It is about a six hour drive from Medina, OH to Oscoda, MI. Buddy spent five and one half of those hours sitting on the fold-down arm rest, pressed against me as tightly as he could. The other 30 minutes were spent laying on the seat with his front paws and head resting on my right thigh. Looking back on it, how sad that any pet is made to feel so insecure and unwanted that they would feel the need to seek love from a total stranger this way. Actually, I wasn't a total stranger. I had arrived in Medina the previous evening and had the opportunity to visit Buddy at his foster home. He and the resident Cairn, Max, were doing their usual rough housing and tug-of-war things. At first, Buddy was apprehensive about a new face in the house, but he quickly adjusted and was up on the couch getting petted within a short time.
Buddy, obviously, is our adopted Cairn. He is more accurately a Cairn mix, but mostly Cairn. He came from a physically and verbally abusive home and was rescued by the CPCRN people. At about the same time Buddy was being rescued, our pet of 14 years, Misty, was saying good-bye. Her health problems were insurmountable. Probably it was coinsidence, but it would be nice to think it was just meant to be; I called the phone number of the person fostering Buddy, went through the adoption process, and picked up our new pet all within a really short period of time. Probably we needed Buddy as much as he needed us.
What a treat! We had mentioned that we were looking for a dog that showed affection, and did we ever find one! We jokingly refer to him having "the face only a mother could love:" big brown eyes framed by one ear that can't stand fully up, and one lower incisor that slants outward a little too much. However, this guy is just as sharp as can be and full of love and affection. He still seeks out that reassuring touch from us all the time. His favorite position is laying on the floor next to the recliner so that I can reach down and pet him, or at least just rest my hand on him. He just loves it (so do I).
When we first got Buddy, there was some concern about his socialization skills both with people and with other dogs. It quickly became obvious that the people part wasn't going to be a problem. Nine strangers (to Buddy) were in the house at Christmas time. Nine strangers were all being kind and loving to Buddy. House guests are not a problem anymore. On a leash, Buddy likes to be able to smell and investigate you first, and then initiate the contact, rather than having you hover over him and reach out at him. Yet, he likes to meet new people and he likes the attention they give him. Buddy licks. That's how he lets you know he's around. He nudges you with his nose and gives your hand, knee, pantleg, whatever is at nose level, a quick lick. This seems to announce his presence and request some petting time.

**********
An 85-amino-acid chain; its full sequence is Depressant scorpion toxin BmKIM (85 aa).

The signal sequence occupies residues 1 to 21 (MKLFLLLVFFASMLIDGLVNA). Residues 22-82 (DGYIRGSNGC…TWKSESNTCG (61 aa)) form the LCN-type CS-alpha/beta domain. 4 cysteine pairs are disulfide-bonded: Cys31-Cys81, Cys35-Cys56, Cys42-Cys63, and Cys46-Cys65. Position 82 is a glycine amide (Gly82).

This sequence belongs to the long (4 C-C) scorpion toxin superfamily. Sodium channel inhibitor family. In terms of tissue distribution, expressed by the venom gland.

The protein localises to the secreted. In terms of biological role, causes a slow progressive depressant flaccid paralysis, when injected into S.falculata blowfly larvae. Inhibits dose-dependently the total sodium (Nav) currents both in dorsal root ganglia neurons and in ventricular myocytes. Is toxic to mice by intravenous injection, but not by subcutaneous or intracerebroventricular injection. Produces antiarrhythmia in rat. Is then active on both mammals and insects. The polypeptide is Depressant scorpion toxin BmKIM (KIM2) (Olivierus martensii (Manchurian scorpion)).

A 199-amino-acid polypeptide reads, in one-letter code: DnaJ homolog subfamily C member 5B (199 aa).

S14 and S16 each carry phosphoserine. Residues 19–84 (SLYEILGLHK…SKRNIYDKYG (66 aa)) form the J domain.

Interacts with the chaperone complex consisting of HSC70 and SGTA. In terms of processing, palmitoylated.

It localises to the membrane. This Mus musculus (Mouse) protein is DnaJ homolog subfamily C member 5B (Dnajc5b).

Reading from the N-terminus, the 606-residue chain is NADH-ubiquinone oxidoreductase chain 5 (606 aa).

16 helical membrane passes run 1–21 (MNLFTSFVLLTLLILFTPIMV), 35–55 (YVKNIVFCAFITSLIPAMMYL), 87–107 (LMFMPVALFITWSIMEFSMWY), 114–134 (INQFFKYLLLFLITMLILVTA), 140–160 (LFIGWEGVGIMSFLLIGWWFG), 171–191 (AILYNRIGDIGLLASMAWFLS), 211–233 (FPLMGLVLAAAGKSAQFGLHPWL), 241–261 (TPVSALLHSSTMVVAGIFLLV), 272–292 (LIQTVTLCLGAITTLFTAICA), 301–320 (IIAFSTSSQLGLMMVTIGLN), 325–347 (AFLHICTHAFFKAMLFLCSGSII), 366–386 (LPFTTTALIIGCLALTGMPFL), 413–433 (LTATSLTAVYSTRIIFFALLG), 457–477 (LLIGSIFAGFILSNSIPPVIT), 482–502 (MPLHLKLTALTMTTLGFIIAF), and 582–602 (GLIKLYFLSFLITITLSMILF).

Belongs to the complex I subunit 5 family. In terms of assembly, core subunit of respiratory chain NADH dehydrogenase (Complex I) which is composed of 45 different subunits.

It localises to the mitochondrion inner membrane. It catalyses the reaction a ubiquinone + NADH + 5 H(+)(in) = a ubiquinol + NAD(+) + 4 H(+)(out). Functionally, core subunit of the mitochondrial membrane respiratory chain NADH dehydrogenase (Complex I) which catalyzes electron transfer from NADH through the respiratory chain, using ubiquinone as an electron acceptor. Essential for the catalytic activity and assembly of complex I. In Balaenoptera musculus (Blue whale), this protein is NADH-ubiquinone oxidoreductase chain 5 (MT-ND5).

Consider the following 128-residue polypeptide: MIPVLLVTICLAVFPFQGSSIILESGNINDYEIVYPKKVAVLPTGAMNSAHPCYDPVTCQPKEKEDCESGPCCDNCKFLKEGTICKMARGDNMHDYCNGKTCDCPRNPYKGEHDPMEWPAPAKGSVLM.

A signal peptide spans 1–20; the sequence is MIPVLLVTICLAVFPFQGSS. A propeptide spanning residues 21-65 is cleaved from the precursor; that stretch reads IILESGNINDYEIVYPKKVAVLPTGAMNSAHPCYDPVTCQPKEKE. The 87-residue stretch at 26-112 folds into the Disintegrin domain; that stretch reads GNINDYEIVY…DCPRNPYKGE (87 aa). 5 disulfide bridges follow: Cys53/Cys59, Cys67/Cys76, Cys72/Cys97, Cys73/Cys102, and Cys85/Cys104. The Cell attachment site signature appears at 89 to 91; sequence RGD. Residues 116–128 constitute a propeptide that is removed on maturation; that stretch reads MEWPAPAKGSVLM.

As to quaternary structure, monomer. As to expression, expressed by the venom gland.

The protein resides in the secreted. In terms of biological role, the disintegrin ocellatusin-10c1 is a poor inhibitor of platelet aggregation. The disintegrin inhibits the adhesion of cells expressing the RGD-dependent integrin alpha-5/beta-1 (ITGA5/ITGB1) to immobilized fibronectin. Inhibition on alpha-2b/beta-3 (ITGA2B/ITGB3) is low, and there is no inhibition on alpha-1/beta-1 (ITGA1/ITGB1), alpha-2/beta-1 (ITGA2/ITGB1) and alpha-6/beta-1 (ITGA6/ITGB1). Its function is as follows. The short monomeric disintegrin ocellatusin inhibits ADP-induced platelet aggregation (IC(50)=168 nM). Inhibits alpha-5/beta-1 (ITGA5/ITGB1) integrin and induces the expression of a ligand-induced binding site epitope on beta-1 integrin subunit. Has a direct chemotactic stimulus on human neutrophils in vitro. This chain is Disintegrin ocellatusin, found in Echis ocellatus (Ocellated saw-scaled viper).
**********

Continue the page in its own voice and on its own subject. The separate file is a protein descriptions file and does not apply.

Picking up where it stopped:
We are still working (and will be for some time) on Buddy's socialization skills regarding other dogs he meets. It will be a long process, but some minor progress is being made.
Now, both of the humans in this house are college educated. So you would assume that with Buddy doing well, responding to commands, learning some simple commands (sit, stay, down, etc.), that we would be pretty happy and satisfied.
Rascal is a Cairn Terrier puppy, now 4 months old. We brought him home about two months ago. Buddy adjusted well and pretty quickly. We let the two of them spend time with us, free, in the living room in ever increasing increments. We began with about 5 minutes and we are now at unlimited.
To anyone who has one pet (as we did for all the years prior to 2002), two is definitely better. It has been the most enjoyable time ever watching Buddy teach Rascal how to be a dog: how to stretch out and sleep on the carpet; how to lift a leg; how to nibble grass along the walk route; how to investigate smells; how to play tug of war with toys. Little Rascal tags along after Buddy like a little brother, imitating all that he does. Rascal doesn't know what he is doing half the time, but does it anyhow because Buddy does it.
Buddy will sit with his head cocked to one side, ear flopped down, tooth sticking out, safely away from the latest devastation caused by Rascal and looking innocent: almost telling you with his eyes that he didn't do that awful thing. He knows that it was bad and that he tried to stop Rascal, but that misbehaving puppy just wouldn't listen to him.
While romping in the woods, Rascal comes from 15 - 20 yards behind, streaks past Buddy, and gives him a quick nip on the neck as he passes by. This happens at least 20 - 30 times each evening on our walk. Eventually, Buddy takes the bait and the chase is on. Buddy, being extremely strong, likes to run along side Rascal and stick his snout under Rascal to flip him over. Rascal likes to hightail it to a tree and hide behind it or under low hanging branches where he thinks he is safe from Buddy. Buddy then gives up the chase, heads back up the trail, Rascal again comes from behind, nips at Buddy, and away we go, all over again.
Both of our lives are enriched by having Buddy as a part of our family. His foster mom wouldn't even know him as the same dog, behavior-wise. While it's true we adopted Buddy and gave him a home, and we can never make up for the abuse he had to innocently suffer, it is the two of us humans that are the fortunate ones. We are receiving so much more from this relationship than Buddy. The folks at the CPCRN keep making these situations possible, and that's a gift to the animals and a blessing to the humans. Thank you to everyone involved, especially Michele.
Buddy has a family and he is home to stay. He will never again suffer abuse. Buddy is happy -- and probably ready for another doggy treat!